Topic: Contract Interpretation

earn-out provision of merger agreement requires extrinsic evidence to aid interpretation

By Scott E. Waxman and Pouya D. Ahmadi

In Western Standard, LLC, v. SourceHOV Holdings, Inc. and Pangea Acquisitions, Inc., C.A. No. 2018-0280-JRS (Del. Ch. July 24, 2019), the Delaware Court of Chancery (the “Court”) refused to the grant SourceHOV Holdings, Inc. (“SourceHOV”) and Pangea Acquisitions, Inc.’s (“Pangea”) motion to dismiss, holding that more extrinsic evidence was needed for the Court to be able to interpret the terms of the merger agreement (the “Merger Agreement”) among Pangea and BancTec, Inc. (“BancTec”) and decide whether there was a valid breach of a contract claim.

Read More

COURT OF CHANCERY FIND PROVISIONS OF MERGER AGREEMENT AMBIGUOUS AND DENIES TELECOMMUNICATIONS GIANT’S MOTION TO DISMISS

By: Scott E. Waxman and Rachel Cheasty Sanders

In Charles F. Dolan v. Altice USA, Inc. et al., Case No. 2018-0651-JRS (Del. Ch. June 27, 2019), the Delaware Court of Chancery address Defendants’ 12(b)(6) motion to dismiss filed in response to the Plaintiff’s complaint containing the following six causes of action: (i) breach of contract, (ii) breach of implied covenant of good faith and fair dealing, (iii) equitable fraud, (iv) promissory estoppel, (v) negligent misrepresentation, and (vi) declaratory relief. Defendants include telecommunications and media companies Altice USA, Inc. and Altice Europe N.V. (collectively, “Altice”). Additionally, Plaintiffs named as nominal defendants Cablevision Systems Corporation (“Cablevision”) and News 12 Networks, LLC (“News12”). Plaintiffs include members of the Dolan family, the controlling shareholders of Cablevision and News12 prior to the sale of those companies to Altice. The Court denied Defendants’ motion to dismiss on the Dolan family’s claims for breach of contract, promissory estoppel, and declaratory relief and granted the motion pertaining to the claims for breach of implied covenant of good faith and fair dealing, equitable fraud, and negligent misrepresentation. (1)

Read More

Words Matter: Chancery Court Holds that Indemnification Provision in Equity Purchase Agreement Does Not Cover Advancement of Expenses for Officer Conduct Unauthorized by the Board

By: Annette Becker and Adrienne Wimberly

In Computer Science Corporation v. Eric Pulier, et al., C.A. No. 11011-CB (Del. Ch. June 27, 2019), the Delaware Court of Chancery denied Plaintiff Computer Sciences Corporation’s (“CSC”) motion for partial summary judgement seeking to recover a portion of funds advanced to a former officer of ServiceMesh, Inc. (an entity CSC had acquired) for legal expenses incurred in defending a separate action. The Court held that based on its interpretation of the plain language of the indemnification provision in the relevant acquisition agreement that the indemnification provision was not broad enough to encompass the advancement of legal expenses in question.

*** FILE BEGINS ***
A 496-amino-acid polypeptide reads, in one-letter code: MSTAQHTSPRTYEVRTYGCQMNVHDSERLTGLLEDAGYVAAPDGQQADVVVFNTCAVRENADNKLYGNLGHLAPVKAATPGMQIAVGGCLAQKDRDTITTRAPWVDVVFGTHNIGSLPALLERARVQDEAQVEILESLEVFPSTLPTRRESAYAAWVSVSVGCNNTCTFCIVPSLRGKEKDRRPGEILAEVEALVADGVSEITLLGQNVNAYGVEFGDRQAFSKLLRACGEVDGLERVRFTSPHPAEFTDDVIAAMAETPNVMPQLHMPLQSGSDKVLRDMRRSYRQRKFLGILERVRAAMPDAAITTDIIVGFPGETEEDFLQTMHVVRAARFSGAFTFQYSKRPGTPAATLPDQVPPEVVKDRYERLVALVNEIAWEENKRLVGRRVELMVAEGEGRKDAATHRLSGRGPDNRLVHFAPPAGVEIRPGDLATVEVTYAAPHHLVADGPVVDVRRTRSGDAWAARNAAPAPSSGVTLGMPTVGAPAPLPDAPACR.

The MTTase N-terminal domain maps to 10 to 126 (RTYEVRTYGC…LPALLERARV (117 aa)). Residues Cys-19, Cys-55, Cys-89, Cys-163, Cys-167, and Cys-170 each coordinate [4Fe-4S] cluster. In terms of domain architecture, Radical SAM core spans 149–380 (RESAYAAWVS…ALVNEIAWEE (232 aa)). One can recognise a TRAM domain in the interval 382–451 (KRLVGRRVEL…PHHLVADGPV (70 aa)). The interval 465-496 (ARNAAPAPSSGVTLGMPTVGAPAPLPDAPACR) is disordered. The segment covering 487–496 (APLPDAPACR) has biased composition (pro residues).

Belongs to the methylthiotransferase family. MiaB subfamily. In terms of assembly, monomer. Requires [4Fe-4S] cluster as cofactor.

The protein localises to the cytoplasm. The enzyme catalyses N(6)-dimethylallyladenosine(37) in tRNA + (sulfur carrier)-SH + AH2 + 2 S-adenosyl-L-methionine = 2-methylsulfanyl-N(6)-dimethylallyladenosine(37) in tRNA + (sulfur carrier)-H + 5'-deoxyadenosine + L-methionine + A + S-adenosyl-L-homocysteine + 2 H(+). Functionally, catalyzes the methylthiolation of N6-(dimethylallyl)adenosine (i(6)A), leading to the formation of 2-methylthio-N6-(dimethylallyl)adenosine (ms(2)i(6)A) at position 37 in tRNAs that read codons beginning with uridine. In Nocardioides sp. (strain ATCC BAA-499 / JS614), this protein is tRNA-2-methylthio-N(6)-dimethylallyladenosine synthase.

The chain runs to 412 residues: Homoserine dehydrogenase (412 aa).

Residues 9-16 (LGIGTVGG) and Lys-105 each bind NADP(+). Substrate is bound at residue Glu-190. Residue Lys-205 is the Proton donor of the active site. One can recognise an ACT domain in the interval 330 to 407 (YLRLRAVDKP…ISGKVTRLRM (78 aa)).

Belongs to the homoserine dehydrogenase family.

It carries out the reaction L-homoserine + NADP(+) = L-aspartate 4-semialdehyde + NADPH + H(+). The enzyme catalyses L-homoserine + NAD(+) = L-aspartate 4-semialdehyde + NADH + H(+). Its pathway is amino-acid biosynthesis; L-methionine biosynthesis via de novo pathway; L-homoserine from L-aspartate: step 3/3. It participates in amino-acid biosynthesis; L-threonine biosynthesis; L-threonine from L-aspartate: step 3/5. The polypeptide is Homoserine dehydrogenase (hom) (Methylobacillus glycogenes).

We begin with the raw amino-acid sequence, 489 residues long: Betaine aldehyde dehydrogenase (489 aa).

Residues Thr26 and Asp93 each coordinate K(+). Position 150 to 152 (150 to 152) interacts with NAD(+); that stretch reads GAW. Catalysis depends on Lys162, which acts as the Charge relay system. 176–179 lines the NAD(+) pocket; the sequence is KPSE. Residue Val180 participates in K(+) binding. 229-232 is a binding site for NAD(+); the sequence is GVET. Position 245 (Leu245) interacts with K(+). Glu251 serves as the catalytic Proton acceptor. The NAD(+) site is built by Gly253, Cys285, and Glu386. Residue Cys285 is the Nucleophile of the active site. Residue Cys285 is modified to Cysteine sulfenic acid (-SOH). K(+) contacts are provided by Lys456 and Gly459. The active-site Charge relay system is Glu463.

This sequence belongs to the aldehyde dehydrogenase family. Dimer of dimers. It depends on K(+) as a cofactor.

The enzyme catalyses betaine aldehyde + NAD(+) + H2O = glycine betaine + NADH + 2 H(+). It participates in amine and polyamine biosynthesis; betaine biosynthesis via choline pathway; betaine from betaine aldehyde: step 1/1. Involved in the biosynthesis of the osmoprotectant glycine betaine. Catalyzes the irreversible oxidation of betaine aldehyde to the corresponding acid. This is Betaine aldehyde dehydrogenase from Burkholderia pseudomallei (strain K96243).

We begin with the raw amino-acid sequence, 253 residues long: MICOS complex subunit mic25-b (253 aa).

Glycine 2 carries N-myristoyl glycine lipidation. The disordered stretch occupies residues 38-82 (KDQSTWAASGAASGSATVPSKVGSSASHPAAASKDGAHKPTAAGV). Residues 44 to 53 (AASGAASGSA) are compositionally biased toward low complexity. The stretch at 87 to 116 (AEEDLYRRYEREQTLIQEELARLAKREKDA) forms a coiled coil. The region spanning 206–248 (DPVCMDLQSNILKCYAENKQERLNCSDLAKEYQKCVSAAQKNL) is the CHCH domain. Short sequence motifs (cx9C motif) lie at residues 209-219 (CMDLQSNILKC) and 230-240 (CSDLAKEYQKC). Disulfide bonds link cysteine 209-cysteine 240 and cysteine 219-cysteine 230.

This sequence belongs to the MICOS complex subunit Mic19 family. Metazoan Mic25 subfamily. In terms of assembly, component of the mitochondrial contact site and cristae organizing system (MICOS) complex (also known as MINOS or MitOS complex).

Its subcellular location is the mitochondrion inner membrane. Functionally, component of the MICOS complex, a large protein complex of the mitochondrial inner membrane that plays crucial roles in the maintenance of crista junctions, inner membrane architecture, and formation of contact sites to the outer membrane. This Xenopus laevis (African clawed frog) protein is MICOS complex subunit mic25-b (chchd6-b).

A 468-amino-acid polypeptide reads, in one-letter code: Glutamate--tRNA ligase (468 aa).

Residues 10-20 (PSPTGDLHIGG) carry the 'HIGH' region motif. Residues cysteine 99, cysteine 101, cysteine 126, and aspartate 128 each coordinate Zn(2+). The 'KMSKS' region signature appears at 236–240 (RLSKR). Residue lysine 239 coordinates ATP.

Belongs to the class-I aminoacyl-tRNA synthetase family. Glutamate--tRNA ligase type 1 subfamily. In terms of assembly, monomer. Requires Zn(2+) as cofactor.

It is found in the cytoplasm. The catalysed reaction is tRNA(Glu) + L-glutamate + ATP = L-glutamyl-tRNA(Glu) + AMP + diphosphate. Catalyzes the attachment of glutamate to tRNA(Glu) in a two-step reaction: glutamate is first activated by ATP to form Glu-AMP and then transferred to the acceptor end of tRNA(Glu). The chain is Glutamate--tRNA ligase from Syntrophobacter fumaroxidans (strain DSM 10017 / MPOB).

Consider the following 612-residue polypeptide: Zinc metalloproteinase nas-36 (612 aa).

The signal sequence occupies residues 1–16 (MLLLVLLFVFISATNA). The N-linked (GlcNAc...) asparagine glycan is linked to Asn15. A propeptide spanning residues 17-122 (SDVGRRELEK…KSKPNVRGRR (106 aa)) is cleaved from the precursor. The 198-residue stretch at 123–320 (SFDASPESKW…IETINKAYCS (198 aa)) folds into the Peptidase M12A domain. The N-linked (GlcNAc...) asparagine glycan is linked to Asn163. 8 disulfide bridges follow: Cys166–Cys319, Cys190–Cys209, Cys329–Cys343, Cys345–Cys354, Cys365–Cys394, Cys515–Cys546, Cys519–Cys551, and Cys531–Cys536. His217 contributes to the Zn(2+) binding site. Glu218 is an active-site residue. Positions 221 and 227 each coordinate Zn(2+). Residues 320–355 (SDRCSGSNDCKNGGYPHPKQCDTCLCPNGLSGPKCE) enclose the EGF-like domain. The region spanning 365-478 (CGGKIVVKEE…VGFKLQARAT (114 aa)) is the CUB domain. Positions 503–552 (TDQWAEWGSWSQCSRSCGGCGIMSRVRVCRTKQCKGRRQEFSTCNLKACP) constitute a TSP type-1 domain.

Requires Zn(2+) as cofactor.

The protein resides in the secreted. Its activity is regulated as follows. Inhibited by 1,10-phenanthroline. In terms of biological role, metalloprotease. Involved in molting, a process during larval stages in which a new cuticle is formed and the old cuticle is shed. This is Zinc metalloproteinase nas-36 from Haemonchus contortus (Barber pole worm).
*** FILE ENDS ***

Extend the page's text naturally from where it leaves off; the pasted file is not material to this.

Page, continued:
Read More

CHANCERY COURT FINDS THAT LANGUAGE IN AN LLC AGREEMENT THAT STATES AN ASSIGNMENT IS “NULL AND VOID” TRUMPS THE COMMON LAW AND RENDERS EQUITABLE DEFENSES INEFFECTIVE

By: Scott Waxman and Calvin Kennedy

In Absalom Absalom Trust f/k/a Anne Deane 2013 Revocable Trust v. Saint Gervais LLC, C.A. No. 2018-0452-TMR (Del. Ch. June 27, 2019), the Court of Chancery found that the transfer of membership interests in an LLC was void, rather than voidable as it ordinarily would be at common law, due to the plain language of the Company’s LLC agreement (the “LLC Agreement”). Further, the Court held that equitable defenses were unavailable to the plaintiff with regards to the transfer because the contractual language of the LLC Agreement trumped common law. Lastly, the Court found that the unambiguous contractual language controlled despite the flexibility of LLCs and the alleged purpose of the provision.

Read More

Chancery Court finds Commission under Sales Agreement was not “Required” such that entry into Sales Agreement Required Additional Approvals

By Scott E. Waxman and Michael C. Payant

In CompoSecure, L.L.C. v. CardUX, LLC f/k/a Affluent Card, LLC, C.A. No. 12524-VCL (Del. Ch. June 5, 2019), the Delaware Court of Chancery (the “Court”) concluded in a Report on Remand from the Delaware Supreme Court that a Sales Agreement (“Agreement”) entered into by CompoSecure, L.L.C. (“CompoSecure”) and CardUX, LLC (“CardUX”) was not subject to the heightened approval requirements contained in the CompoSecure LLC Agreement because the Agreement did not require CompoSecure to expend more than $500,000 in any fiscal year.

Read More

COURT OF CHANCERY HOLDS THAT MEMBER OF LIMITED LIABILITY COMPANY IS ENTITLED TO ADVANCEMENT WHILE DEFENDING A LAWSUIT IN ITS “OFFICIAL CAPACITY”